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Monday 20 March 2023 Dublin: 14°C
# Investigation
BBC chairman set to be grilled by UK MPs amid questions over Boris Johnson loan
BBC chairman Richard Sharp has said that he believed his selection process was conducted ‘by the book’.

BBC CHAIRMAN RICHARD Sharp will be grilled by UK MPs next month, following the disclosure that he helped then prime minister Boris Johnson to secure a loan of up to £800,000 (€906k).

Sharp has said that he believed his selection process was conducted “by the book” and denied he had misled the advisory panel or MPs on the Commons Digital, Culture, Media and Sport Committee when he appeared before them.

The BBC chairman will appear again before the same committee on 7 February to face questions, with acting chairman Damian Green writing to Sharp on today to invite him to attend.

The former banker has been facing calls to stand down after it emerged that in late 2020 he had introduced his friend Sam Blyth to the Cabinet Secretary Simon Case to discuss whether Blyth could act as a guarantor for a loan facility for Mr Johnson.

But he insisted he would remain in place and was confident he was given the job on merit.

bbc-sign-new-broadcasting-house-london-england-uk Alamy Stock Photo Alamy Stock Photo

In a brief letter to the BBC chairman, Green said he was being asked to appear “following the recent media reports regarding your appointment”.

“The Committee intends to cover the issues raised in your pre-appointment hearing and any developments since then.”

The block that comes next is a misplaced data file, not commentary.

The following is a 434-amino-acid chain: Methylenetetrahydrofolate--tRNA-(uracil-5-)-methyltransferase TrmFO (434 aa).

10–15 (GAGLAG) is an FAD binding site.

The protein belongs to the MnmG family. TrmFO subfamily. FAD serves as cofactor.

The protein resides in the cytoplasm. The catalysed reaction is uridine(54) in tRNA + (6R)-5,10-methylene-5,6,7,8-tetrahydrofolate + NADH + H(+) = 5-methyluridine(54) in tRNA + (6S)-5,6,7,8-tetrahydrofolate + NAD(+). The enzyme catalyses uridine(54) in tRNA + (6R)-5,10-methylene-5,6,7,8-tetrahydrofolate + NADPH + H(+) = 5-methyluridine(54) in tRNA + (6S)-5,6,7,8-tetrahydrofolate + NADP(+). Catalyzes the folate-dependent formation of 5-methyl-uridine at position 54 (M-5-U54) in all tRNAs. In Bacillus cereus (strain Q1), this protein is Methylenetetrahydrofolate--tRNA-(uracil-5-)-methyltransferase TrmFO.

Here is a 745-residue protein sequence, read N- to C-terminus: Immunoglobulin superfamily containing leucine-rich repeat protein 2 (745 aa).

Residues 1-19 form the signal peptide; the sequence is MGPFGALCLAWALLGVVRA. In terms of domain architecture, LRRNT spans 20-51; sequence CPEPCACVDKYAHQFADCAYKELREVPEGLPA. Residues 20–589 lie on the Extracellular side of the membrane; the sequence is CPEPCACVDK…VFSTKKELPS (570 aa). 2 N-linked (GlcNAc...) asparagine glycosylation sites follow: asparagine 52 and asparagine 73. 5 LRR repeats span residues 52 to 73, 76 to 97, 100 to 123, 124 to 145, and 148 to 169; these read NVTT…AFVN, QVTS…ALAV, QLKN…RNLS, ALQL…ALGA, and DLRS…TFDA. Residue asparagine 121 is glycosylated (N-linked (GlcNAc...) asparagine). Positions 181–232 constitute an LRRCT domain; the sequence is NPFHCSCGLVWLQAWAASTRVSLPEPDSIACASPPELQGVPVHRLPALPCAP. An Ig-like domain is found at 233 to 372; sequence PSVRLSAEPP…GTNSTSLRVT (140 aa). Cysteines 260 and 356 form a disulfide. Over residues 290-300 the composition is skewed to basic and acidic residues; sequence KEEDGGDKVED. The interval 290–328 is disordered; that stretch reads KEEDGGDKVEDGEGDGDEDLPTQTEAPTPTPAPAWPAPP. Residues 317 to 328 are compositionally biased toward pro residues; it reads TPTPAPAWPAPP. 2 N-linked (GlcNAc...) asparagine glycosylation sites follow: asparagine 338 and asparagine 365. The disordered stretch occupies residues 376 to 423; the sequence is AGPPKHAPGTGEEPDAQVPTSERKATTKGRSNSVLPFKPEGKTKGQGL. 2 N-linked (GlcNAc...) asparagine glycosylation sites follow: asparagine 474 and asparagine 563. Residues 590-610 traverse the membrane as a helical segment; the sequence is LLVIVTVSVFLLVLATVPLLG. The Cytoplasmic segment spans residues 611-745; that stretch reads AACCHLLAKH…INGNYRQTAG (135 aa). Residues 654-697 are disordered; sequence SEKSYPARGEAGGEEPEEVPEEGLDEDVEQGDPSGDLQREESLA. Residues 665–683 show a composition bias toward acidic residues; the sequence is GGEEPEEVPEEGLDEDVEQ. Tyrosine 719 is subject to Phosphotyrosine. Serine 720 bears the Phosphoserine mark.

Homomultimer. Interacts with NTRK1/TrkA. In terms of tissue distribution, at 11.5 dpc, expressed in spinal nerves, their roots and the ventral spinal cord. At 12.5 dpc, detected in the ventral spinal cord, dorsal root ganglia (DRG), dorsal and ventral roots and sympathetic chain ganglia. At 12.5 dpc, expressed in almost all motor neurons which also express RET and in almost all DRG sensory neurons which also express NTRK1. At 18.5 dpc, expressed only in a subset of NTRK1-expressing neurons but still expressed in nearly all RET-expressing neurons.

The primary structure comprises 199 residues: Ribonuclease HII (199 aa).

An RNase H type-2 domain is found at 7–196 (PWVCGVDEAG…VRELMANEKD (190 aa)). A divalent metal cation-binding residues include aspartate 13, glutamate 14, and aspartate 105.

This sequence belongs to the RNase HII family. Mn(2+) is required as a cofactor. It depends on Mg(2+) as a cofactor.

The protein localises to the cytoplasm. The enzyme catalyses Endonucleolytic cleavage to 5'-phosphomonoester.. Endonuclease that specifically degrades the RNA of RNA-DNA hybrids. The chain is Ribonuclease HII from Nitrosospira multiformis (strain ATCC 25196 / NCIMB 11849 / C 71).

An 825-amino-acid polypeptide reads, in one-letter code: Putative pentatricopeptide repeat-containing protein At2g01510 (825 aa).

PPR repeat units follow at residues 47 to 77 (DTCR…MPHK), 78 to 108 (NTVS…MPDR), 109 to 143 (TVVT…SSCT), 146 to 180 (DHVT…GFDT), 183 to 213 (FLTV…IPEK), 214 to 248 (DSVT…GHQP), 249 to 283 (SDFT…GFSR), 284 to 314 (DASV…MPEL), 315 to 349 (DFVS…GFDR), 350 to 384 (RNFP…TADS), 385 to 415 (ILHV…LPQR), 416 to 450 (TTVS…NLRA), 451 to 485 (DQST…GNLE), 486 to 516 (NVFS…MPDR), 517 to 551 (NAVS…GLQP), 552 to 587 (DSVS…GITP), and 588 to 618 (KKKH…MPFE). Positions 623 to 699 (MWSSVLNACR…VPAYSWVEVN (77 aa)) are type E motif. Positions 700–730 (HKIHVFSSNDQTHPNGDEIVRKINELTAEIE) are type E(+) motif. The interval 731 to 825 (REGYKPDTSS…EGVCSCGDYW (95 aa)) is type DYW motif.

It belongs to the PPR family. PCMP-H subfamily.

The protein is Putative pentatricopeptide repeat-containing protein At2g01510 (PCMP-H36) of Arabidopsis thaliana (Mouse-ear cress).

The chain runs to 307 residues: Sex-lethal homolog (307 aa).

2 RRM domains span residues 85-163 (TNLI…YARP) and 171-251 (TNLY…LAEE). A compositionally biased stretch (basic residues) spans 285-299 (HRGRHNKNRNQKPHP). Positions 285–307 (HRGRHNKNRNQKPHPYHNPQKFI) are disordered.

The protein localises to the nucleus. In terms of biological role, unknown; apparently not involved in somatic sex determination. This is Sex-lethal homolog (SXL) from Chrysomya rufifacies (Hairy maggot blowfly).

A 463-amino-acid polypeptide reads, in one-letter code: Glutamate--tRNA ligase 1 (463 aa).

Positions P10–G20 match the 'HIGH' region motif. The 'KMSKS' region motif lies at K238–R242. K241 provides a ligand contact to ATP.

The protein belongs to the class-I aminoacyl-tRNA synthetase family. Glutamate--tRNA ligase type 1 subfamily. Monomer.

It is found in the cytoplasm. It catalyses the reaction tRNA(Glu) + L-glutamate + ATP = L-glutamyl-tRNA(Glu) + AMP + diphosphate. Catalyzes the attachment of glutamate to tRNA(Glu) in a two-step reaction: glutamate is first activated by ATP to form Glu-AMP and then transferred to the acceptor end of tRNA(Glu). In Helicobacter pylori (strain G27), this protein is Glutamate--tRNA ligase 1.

Yesterday, public appointments commissioner William Shawcross announced he is to investigate Sharp’s appointment as BBC chairman in February 2021 to ensure the process was conducted “fairly, openly and on merit”.

Asked if he should stand down while the investigation is carried out,  Sharp said: “No, I’m confident that he will determine that I was appointed on merit.

“That’s obviously for him to conduct that investigation and process.”

The appointment was a “highly rigorous process” with “very tough interviews”, he said.

In an interview with BBC News, Sharp said he was “comfortable” with the way the process had been carried out.

“Having had a discussion with the Cabinet Secretary about avoiding conflict, and the perception of conflict, I felt comfortable and I still feel there was no conflict because at that stage what I was seeking to do was ensure that the process was followed exactly by the book, and that the process hadn’t started, of any kind, in terms of any support that Sam (Blyth) was going to provide to the prime minister,” he said.

“I had clarified and agreed with the Cabinet Secretary, both of us had the judgment that I’d avoided a conflict or a perception of conflict.”

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